Bald Peak
Dante BM P750
Mt. Perry P1K
Coffin Peak

Thu, Dec 15, 2011
Etymology
Bald Peak
Story Photos / Slideshow Maps: 1 2 GPXs: 1 2 3 Profiles: 1 2 3

Continued...

I spent a frigid night comfortably ensconced in the back of my van in a sleeping bag. A down comfortable made all the difference with the outside temperature hovering around 25F. I was up before sunrise and eating breakfast while I read Zdon's book to plan my route to Bald Mtn. The route seemed easy enough - hike east up an old road and then climb one of the ridgelines leading to the main crest and the summit. The peak lies just north of Wildrose Peak in Death Valley, at the northern end of the Panamint Range. The higher elevations around Telescope to the south were covered in snow, but Bald would only have a few inches at most - not enough to worry about and no need to carry snowshoes as I had the day before.

Though it isn't obvious from the pavement, it wasn't hard to find the old road Zdon mentions and follow it east into a shallow canyon. Snow began to ake an appearance from the beginning, covering the dirt road where shaded from the sun. The road leads to a mine site about two and half miles in where I arrived shortly before 8a. A building that had serviced the nearby mine pit had collapsed long ago. The NPS had placed a benchmark at the site of the digging, though to what purpose I could only guess (an effort to document some of the park history?).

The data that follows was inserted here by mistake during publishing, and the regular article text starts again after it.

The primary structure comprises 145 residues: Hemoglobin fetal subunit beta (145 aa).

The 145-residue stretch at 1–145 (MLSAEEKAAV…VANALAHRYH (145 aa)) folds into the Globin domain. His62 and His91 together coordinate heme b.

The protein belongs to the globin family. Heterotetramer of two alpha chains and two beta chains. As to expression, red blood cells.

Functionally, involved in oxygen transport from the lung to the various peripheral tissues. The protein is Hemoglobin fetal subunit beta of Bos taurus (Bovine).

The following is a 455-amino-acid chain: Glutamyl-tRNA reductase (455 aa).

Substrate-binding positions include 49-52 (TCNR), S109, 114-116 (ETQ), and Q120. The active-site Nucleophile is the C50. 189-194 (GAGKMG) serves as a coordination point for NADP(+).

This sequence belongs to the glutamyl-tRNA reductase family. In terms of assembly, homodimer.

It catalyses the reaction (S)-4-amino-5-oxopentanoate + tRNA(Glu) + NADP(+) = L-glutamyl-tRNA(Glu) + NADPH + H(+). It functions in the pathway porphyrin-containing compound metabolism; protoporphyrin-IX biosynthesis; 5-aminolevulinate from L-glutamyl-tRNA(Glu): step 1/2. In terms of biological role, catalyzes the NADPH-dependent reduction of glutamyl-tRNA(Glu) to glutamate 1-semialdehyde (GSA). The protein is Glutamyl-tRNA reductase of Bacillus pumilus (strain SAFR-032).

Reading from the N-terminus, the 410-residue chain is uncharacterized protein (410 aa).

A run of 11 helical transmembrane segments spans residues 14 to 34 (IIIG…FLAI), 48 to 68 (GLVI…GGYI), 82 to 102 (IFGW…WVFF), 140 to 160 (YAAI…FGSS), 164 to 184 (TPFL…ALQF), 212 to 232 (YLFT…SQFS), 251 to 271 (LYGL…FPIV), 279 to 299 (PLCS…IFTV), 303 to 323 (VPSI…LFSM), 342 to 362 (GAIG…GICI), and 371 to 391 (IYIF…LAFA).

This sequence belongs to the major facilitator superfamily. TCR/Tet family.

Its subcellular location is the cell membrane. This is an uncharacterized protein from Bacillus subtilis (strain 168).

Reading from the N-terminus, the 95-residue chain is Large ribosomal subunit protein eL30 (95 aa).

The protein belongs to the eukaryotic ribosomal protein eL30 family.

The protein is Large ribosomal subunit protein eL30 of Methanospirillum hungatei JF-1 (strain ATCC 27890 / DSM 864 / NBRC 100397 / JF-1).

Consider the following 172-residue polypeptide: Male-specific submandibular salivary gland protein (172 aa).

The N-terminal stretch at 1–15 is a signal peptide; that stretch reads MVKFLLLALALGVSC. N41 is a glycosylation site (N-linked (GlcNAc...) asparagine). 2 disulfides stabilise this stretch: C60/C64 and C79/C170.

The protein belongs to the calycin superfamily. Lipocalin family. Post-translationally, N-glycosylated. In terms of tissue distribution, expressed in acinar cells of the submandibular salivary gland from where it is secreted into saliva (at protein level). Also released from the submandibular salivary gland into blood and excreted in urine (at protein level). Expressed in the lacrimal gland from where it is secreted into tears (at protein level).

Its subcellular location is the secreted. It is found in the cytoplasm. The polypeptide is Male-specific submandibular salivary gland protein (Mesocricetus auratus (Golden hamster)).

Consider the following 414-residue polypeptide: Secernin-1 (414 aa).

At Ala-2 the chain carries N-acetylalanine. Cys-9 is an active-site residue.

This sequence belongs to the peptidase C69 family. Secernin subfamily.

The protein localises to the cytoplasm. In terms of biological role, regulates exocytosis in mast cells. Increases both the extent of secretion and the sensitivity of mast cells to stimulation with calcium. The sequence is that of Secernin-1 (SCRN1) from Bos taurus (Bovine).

From the mine site I left the canyon and hiked up the West Ridge leading to the main crest of the range. Tucki Mountain could be seen to the north, Wildrose to the south. There was little snow visible on the southern aspects of the former, but a great deal on the north slopes of Wildrose. The sky was mostly overcast at this time, the sun trying to make an appearance on some of the landscape, but with little success. By 9a I had reached the main crest, now covered with 3-4 inches of fresh snow. I was another 15 minutes or so heading south along the crest before I reached the highpoint of Bald Mtn. The summit rocks were likewise covered in snow and I was unable to find a register, despite some effort to dig the snow out. Clouds enveloped most of the summit and there were only a few moments when I could get fleeting views, but none long enough to get pictures. It was particularly disappointing to have no views at all looking east to Death Valley thanks to the clouds that swirled up from that direction.

It took two hours to return via much the same route, with a minor deviation to take a different branch of the West Ridge near the bottom. Views improved as I got back under the cloud layer, eventually providing a decent view of snow-covered Wildrose to the south. I was back at the TH shortly after 11a.

I spent the next hour and a half driving through Death Valley, not stopping at either Stovepipe Wells or Furnace Creek which were both on the way. It was warmer at the lower elevations, around 60F at Furnace Creek when I passed by, fairly cool by Death Valley standards. I was heading for Dantes View where I planned to do the 4-mile traverse to Mt. Perry along the northern crest of the Black Mountains that form the eastern escarpment of Death Valley. Dantes View is not very high at just over 5,000ft and there would be no snow to contend with the rest of the day. The cloud cover was spotty bu this time, providing for some sun, though weakened by a thin layer higher up.

There were plenty of cars at the popular Dantes View parking lot. The viewpoint overlooks Badwater, more than 200ft below sea level, almost 6,000ft below to the west. Just northeast of the viewpoint is a use trail leading up to Dante BM, the local highpoint with more than 700ft of prominence. This can be reached in ten minutes and is also a popular point to visit. There were several folks milling about the summit area when I arrived around 1p. The views from the summit are much better than at Dantes View, and well worth the extra effort to reach it.